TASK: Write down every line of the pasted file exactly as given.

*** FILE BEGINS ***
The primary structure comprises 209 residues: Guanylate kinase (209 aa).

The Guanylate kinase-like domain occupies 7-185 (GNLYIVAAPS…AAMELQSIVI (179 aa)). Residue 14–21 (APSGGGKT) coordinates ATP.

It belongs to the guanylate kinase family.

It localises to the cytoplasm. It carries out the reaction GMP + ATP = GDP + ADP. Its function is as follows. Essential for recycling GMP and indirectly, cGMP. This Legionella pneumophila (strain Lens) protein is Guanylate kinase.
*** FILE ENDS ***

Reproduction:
The primary structure comprises 209 residues: Guanylate kinase (209 aa).

The Guanylate kinase-like domain occupies 7-185 (GNLYIVAAPS…AAMELQSIVI (179 aa)). Residue 14–21 (APSGGGKT) coordinates ATP.

It belongs to the guanylate kinase family.

It localises to the cytoplasm. It carries out the reaction GMP + ATP = GDP + ADP. Its function is as follows. Essential for recycling GMP and indirectly, cGMP. This Legionella pneumophila (strain Lens) protein is Guanylate kinase.